Back to Basics: Pre-emergence Weed Control (1997, Vol. 20 No. 4) - SIA

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BACK TO BASICS: PRE-EMERGENCE WEED CONTROL
by Edmond Lewis
“Prevention is better than cure”. “One year of seeding is seven years of weeding.”
Familiar adages? And, what relevance to weed control in sugarcane?
There are perhaps many instances in which growers have just not been able to efficiently organize farm activity to make pre-emergence spraying possible so that by the time they get around to giving attention to a particular field, weeds are already full grown.
In recent years, in efforts to cut costs many growers took the decision to substitute an early post-emergence spraying for pre-emergence. The argument was, why waste money applying a chemical to bare soil. With a little luck there might not be rain for weeks. No rain means no weed growth and money would be saved.
In any event, if weeds appear then they can be easily attacked in the early growth stage before they cause crop loss.
But things rarely ever work out that way. The farm may be looking good until the rains set in. Then it might be four or even six weeks before sufficient drying out occurs for a resumption of field work. By which time, the weeds have taken over; it is months before the farmer catches up and the quality of control achieved is less than satisfactory.
PRE-EMERGENCE
Applying a pre-emergence herbicide protects the farmer from the catastrophe of being overrun by weeds. An earlier publication of Sugar Cane showed that uncontrolled weeds can result in yield being reduced by as much as a third.
There are considerable benefits from pre-emergent weed control:
  1. Studies show that the basis of success in any weed control programme is to apply the herbicide as pre-plant, or pre-emergent.
  2. With pre-emergence treatment germinating cane sprouts avoid competing with aggressive weeds which share fertilizer and soil moisture.
  3. The farmer avoids having to use higher rates of herbicides necessary to kill older weeds.
Early weed control is important for several reasons:
  • Even at higher rates, a herbicide does not always give good kill of older weeds making weed control cost higher, and the quality of control lower.
  • Weeds mature earlier than the cane and produce vast numbers of seeds capable of germinating immediately, or which can be stored in the soil for germination over future years.
  • Weeds, if allowed to become adult, choke the young, delicate cane sprouts leaving them slender, yellowish, weak, brittle, and easily breakable even in moderate winds.
In addition, in this age of environmental consciousness, it should be remembered that lower rates of herbicides, as applied at pre-emergence, are healthier for the environment!
PRE-EMERGENT HERBICIDES
The early herbicides, 2,4-D and diuron were applied as residual (pre-emergent) treatments for weed control in sugar cane. Over the past two decades, the ametryn/atrazine combination at pre-emergence has proven effective against grass, sedge, and broadleaf weeds under varying conditions. Effectiveness on mixed grass stands is, however, declining as it offers very little control of corngrass particularly during the spring. Its usefulness can be improved applied in a cocktail with pendimethalin (Herbadox) for better control of ricegrass, guineagrass and wild pangola in mixed grass stands on light, medium or heavy soils.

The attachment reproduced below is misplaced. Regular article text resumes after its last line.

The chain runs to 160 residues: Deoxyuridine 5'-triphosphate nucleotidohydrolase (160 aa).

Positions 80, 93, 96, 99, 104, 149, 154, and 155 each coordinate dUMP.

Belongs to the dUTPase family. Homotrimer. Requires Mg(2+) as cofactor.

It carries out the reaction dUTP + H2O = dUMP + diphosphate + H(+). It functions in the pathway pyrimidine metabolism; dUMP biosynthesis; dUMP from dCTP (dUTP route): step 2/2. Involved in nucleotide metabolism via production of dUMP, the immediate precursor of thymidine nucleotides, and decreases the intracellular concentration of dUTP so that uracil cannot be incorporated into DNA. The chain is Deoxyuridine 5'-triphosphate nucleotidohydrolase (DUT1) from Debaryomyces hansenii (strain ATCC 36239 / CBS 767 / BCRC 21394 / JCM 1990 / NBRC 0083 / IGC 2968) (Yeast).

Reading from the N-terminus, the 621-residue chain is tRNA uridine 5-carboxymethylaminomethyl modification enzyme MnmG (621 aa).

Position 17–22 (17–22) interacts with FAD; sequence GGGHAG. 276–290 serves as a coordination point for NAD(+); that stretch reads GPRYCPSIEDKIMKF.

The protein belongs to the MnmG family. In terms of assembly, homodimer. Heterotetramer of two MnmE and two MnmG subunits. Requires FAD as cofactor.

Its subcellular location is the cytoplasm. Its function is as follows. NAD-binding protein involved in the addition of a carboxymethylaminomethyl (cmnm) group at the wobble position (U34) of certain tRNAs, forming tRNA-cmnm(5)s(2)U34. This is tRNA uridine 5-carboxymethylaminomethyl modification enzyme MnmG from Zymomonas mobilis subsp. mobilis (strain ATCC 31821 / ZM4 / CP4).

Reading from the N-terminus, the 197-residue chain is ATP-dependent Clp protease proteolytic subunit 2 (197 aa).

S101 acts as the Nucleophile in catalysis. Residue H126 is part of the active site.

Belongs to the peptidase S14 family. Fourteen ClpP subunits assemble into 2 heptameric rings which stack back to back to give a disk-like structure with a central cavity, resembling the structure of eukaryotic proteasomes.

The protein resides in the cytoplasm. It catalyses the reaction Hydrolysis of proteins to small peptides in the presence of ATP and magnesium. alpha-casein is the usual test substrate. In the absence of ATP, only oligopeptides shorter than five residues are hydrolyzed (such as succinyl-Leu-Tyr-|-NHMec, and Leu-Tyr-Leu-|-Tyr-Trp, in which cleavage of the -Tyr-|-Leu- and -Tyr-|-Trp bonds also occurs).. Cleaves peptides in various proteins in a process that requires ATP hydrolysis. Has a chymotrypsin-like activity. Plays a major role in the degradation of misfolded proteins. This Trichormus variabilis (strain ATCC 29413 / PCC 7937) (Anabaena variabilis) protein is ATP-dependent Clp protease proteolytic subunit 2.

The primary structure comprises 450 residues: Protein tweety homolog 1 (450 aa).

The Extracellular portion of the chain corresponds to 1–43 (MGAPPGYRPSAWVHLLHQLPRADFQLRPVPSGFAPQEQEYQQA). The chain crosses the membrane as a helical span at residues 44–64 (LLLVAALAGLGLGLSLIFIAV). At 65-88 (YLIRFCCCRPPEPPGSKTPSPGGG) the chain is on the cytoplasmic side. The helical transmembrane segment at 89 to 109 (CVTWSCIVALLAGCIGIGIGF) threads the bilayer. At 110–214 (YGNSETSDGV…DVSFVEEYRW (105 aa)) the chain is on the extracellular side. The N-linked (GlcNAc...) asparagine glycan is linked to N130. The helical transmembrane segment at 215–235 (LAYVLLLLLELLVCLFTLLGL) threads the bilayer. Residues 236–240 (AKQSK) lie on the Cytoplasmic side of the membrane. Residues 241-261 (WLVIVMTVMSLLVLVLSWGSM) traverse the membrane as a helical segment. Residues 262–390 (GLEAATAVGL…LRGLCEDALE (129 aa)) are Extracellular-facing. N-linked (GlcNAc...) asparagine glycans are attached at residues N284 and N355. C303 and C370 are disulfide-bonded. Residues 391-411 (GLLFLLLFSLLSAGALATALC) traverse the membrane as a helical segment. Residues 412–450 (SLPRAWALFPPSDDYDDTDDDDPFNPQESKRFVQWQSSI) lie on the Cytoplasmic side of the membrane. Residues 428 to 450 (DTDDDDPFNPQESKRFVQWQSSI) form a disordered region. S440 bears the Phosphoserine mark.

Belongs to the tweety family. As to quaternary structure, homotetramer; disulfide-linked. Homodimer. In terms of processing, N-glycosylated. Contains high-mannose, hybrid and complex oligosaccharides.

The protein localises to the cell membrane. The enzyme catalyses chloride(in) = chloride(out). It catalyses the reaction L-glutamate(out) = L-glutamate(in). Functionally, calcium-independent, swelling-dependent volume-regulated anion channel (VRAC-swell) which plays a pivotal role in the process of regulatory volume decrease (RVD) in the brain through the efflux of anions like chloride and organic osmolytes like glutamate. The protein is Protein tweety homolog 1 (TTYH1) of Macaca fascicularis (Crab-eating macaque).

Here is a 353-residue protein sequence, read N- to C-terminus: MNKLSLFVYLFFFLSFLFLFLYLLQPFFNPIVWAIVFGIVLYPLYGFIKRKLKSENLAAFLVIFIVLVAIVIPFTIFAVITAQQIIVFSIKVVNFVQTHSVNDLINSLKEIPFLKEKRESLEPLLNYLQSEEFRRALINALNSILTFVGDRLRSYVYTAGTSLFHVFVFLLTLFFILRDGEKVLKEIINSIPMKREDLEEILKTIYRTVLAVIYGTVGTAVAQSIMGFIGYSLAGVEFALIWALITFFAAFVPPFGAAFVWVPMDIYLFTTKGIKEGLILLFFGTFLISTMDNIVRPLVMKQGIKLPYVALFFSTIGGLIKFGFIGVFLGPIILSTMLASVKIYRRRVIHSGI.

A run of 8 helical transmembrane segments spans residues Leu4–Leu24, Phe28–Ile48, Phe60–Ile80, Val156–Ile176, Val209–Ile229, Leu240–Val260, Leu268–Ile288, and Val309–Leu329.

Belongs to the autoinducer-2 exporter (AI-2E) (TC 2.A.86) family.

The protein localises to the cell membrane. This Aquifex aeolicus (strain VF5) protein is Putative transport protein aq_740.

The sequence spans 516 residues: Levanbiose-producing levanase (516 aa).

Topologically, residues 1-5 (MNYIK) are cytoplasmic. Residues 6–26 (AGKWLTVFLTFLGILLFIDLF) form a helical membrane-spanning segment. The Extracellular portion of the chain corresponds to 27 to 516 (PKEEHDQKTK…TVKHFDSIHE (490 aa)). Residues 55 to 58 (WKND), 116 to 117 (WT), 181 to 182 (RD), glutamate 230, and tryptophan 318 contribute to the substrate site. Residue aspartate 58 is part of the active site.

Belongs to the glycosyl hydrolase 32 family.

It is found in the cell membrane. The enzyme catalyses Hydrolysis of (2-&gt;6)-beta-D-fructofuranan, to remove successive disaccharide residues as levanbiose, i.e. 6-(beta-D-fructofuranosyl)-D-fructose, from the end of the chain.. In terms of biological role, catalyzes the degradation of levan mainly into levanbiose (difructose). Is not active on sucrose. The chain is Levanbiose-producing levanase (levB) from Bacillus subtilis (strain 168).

The use of pre-emergent diuron gives satisfactory control of nutsedge and cocograss which tend to evade most pre-emergent herbicides. Its advantage lies in its ability to be re-activated with each round of irrigation or rainfall.
The application of terbutryn (Igran), in most instances, is for late post emergent control of corngrass where there is potential for severe damage to cane especially on heavy soils. Its effectiveness at pre-emergence to control corngrass, guineagrass, sprangletop, and many other grasses, is not as well known.
Application of terbutryn at pre-emergence, or very early post emergence can offer earlier, effective, and economic control of a wide range of grass weeds and should therefore be used more often.
The newest addition to the pre-emergent armoury is isoxaflutole (Merlin), a water dispersible granular formulation which can be applied prior to irrigation. Like diuron, subsequent application of moisture to soil containing isoxaflutole activates it, and renews its pre-emergent action.
A cocktail with diuron increases the spectrum of weeds controlled, and extends the residual activity against corngrass, guineagrass, ricegrass, and sprangletop.
Weed Control Options
The range of herbicides currently on the market offers many options for early, reliable and cost effective control when used responsibly - with proper timing, correct rate of application, and good application technique. Table 1 summarizes the more effective cocktails for use within the various zones. The inclusion of 2,4-D, 2,4-D/dicamba, or 2,4-D/ioxynil in the mixture targets broadleaf weeds, and enhances the competence of most of these herbicides.
 
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